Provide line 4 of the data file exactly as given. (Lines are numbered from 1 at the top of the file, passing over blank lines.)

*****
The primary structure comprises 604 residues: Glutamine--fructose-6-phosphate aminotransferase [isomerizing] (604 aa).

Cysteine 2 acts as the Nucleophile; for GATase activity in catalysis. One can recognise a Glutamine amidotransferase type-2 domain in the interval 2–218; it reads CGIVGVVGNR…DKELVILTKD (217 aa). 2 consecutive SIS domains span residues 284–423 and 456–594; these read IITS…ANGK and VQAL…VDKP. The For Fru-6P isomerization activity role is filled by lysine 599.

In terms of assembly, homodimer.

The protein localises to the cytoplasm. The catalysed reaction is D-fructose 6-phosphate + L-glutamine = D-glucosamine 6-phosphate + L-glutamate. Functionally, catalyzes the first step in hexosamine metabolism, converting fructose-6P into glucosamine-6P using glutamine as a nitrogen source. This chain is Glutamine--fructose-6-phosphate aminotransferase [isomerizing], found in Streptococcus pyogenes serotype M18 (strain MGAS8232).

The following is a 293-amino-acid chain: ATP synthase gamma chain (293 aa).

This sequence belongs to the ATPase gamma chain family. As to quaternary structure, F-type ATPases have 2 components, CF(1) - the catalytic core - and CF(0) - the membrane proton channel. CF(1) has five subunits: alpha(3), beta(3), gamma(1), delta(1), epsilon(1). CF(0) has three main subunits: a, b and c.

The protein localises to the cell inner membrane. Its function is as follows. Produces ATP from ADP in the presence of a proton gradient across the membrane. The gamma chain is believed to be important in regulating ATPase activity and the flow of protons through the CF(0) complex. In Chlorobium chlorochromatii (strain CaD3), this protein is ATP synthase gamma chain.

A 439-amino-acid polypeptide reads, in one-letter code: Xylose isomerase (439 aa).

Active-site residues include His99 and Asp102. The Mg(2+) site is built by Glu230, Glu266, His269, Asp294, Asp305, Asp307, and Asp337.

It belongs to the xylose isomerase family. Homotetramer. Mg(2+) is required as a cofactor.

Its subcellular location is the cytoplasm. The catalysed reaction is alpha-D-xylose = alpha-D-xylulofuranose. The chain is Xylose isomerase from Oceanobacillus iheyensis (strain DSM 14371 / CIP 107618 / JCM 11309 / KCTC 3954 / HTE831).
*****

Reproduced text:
The protein localises to the cytoplasm. The catalysed reaction is D-fructose 6-phosphate + L-glutamine = D-glucosamine 6-phosphate + L-glutamate. Functionally, catalyzes the first step in hexosamine metabolism, converting fructose-6P into glucosamine-6P using glutamine as a nitrogen source. This chain is Glutamine--fructose-6-phosphate aminotransferase [isomerizing], found in Streptococcus pyogenes serotype M18 (strain MGAS8232).